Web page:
The Stylus Decade is up, as is my essay for them

Taking a break from Not Just the Ticket today to talk a little more about the one-off return of Stylus via The Stylus Decade, giving a slew of the long-time writers from the site a chance to review the past decade’s music under its auspices. Nick Southall talks about the genesis of the project here; my thoughts on Stylus when it shut down can be found in this old blog post.

Besides a rolling singles and albums countdown, set to conclude tomorrow, the site’s featured a number of thoughtful stand-alone essays, along with some sharp illustrations of representative figures from the charts and elsewhere. My favorite essays so far are Tal Rosenberg’s “Digital Killed the Video Star” and Thomas Inskeep and Josh Love’s thoughts on country music in the past ten years, “Where Were You?”, while there are a slew of enjoyable brief takes in the countdowns — basically, browse it all at your leisure.

Then there’s my piece, and quite honestly I hadn’t realized it would be featured so prominently when I wrote it, so I have to thank the editors — especially Alfred, whose questions regarding earlier drafts now take on a stronger significance! I only thought up a title for it at his last minute request — and nine times out of ten I am absolutely awful with headlines — but “Unlisted Numbers” summed it up much more strongly than I expected. The essay itself was a chance to look back on a decade-plus of music writing on my part as well as to clear my head of various ideas that had been kicking around for a bit. There’s some restatement from past pieces and comments elsewhere but the occasional summary never hurts, especially since one can then react against those thoughts down the line given further reflection. So we’ll see what I think in ten years, say.

It’s also a little amusing to have this piece come out when I’m engaging in what is ultimately an extended exercise in nostalgia thanks to Not Just the Ticket but I do see it as part and parcel of a larger reflection on things that further helps focus thoughts for the future — and there are other, less memory-driven projects due later this year. But all in good time…

Anyway, a brief snippet of “Unlisted Numbers” here; all thoughts on the full piece welcome — and I should say I love the fact that the illustration assigned to my essay was of the Knife:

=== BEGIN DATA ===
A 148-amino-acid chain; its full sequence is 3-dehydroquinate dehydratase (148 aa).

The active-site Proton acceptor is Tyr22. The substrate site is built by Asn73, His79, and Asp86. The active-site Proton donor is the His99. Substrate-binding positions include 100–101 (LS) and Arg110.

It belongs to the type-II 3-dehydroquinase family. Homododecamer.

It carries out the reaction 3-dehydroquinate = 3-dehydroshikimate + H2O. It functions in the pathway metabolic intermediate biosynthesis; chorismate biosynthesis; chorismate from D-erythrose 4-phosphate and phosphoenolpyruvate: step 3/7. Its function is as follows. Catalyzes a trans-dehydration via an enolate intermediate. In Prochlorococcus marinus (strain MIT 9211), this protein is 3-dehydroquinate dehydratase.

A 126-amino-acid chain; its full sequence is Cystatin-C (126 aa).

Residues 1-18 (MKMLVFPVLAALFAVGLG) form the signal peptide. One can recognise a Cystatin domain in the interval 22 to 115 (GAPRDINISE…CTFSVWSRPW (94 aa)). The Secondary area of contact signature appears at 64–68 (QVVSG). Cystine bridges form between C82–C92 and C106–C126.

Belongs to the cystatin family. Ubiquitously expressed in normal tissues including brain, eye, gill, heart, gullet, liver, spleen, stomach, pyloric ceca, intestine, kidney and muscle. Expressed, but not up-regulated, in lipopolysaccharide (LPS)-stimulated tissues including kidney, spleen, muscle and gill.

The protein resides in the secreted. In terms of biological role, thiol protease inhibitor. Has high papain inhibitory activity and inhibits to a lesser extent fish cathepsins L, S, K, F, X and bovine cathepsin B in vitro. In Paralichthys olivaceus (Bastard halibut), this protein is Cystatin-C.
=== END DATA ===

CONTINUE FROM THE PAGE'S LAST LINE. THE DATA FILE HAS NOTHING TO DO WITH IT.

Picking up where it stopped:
As the years went on I found it harder to draw up any sort of list; there was something about the process I didn’t completely recognize in myself anymore. It culminated last year in my intentional non-ballot ballot for Pazz and Jop, instead sending in an essay (itself linking back to a previous essay for Idolator the year before, though that’s no longer available to my knowledge) tracing my disconnection, or disenchantment if you prefer. I’ll spare you the retelling of it all – the link is there, read as you choose.

The summary, though, is a sense of letting go, of releasing from a previous state – I have no real wish to bore anyone with a statement of general philosophy, but in broadest, simplest terms, it reflected a change from being a focused proclaimer on cultural elements to being a more relaxed observer of them. If the musical crisis I allude to in my Pazz and Jop piece from the start of the decade was one such moment, my current one comes down to sensing process over product: the series of continuing experiences rather than a rigorous accounting for them, though notes can and are taken along the way, and retrospective thought can be pulled together every so often, much like now.

I don’t present this as either a recommendation or a confession, but merely as a description of an awareness that I’ve reached a certain sense of calm. Now I can more readily enjoy music than I used to do – though that is potentially loaded as a conceit. It’s not that never stopped loving music, but in the same way that in the previous decade my stint in grad school almost buried my love for reading under a larger institutional drive and goal that I realized wasn’t for me, on a much more diffuse level once I felt less of a need to be on top of everything musically – the early-decade crunch that I’ve mentioned already – I found a new centered critical self that reflected and responded rather than categorized and locked down. The strengthening of this viewpoint over time lead me to these smoother waters in which I now find myself.


2 Responses to “The Stylus Decade is up, as is my essay for them”

  1. humanizingthevacuum Says:

    See? As Borges once said of Oscar Wilde, I am almost always right.

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